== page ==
The GMA requires the critical areas code to be informed by “best available science” (BAS). After the joint meeting, the next steps are to gather the BAS and consider it in context of Mercer Island conditions and policy priorities, while also looking at update options from neighboring jurisdictions.

After the BAS report and gap analysis of existing standards are completed, the Planning Commission will start its review, scheduled for Aug. 1 to Nov. 20. A recommendation to the council is expected in December. The council is set to review the updates in January and February, and adopt them in March 2019.

Through the process, Mercer Island will hone in on spots where the latest best available science suggests an update, and determine if the level of protection in current codes is high enough for the city and community.

Currently, the city protects critical areas by prohibiting, limiting, and/or allowing certain activities; requiring buffers or setbacks around sensitive areas; and requiring a step-wise approach (i.e., mitigation sequencing) to project impacts during design.

During the public outreach process, the city will ask Islanders which aspects or qualities of regulations are most important to them (i.e., environmental protection, flexibility for development, safety, simplicity of standards, etc.) and what the city’s goals should be for environmental protection.

Residents can see the city’s webpage at www.mercergov.org/CriticalAreas for more information, or share their thoughts by emailing caoupdate@mercergov.org


In consideration of how we voice our opinions in the modern world, we’ve closed comments on our websites. We value the opinions of our readers and we encourage you to keep the conversation going.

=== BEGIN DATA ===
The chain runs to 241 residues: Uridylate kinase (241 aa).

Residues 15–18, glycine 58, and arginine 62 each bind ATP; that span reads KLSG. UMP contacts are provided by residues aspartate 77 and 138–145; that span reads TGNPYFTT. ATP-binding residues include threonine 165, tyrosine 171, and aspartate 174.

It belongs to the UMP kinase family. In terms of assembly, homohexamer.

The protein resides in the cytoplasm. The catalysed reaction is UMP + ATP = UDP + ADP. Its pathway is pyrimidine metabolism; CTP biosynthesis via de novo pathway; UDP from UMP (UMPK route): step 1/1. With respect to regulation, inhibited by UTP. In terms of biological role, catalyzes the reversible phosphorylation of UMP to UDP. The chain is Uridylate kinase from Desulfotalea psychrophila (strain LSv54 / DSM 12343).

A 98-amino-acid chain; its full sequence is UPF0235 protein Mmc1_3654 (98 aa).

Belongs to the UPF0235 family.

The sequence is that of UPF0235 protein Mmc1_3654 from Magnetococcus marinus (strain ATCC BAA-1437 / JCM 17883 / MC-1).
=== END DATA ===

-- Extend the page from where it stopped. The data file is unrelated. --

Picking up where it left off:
Please feel free to share your story tips by emailing editor@mi-reporter.com.

To share your opinion for publication, submit a letter through our website https://www.mi-reporter.com/submit-letter/. Include your name, address and daytime phone number. (We’ll only publish your name and hometown.) We reserve the right to edit letters, but if you keep yours to 300 words or less, we won’t ask you to shorten it.

[flipp]

More in News

Mercer Island police car. File photo.
Taylor Swift CD stolen; Baja Blast, cake and cigarettes swiped at Chevron | Police blotter

A sampling from the most recent Mercer Island police blotter.

Stock image
Campgrounds to reopen in 22 Washington counties

Campgrounds in counties actively in Phase 2 of the reopening plan will begin to welcome visitors June 1, state says.

King County Sheriff Mitzi Johanknecht. FILE PHOTO
King County sheriff releases message about Minneapolis Police officer

Mitzi Johanknecht calls video of officer kneeling on neck of George Floyd ‘heartbreaking and disturbing’

How is COVID-19 affecting Mercer Island?

A new King County data dashboard shows city-specific case rates, unemployment numbers and more.

File photo of construction near North Bend on Aug. 16. Sound Publishing file photo
                                File photo of construction near North Bend on Aug. 16. Sound Publishing file photo
Rural King County mayors want state to let them enter Phase 2

Mayors cite heavy economic damage from prolonged shutdown.

New dashboard shows how far along King County is to meeting Phase II metrics

The county has met more than half its goals, but the ones it hasn’t met are critical in determining how many people are still being infected, and how quickly people are being tested.

Most Read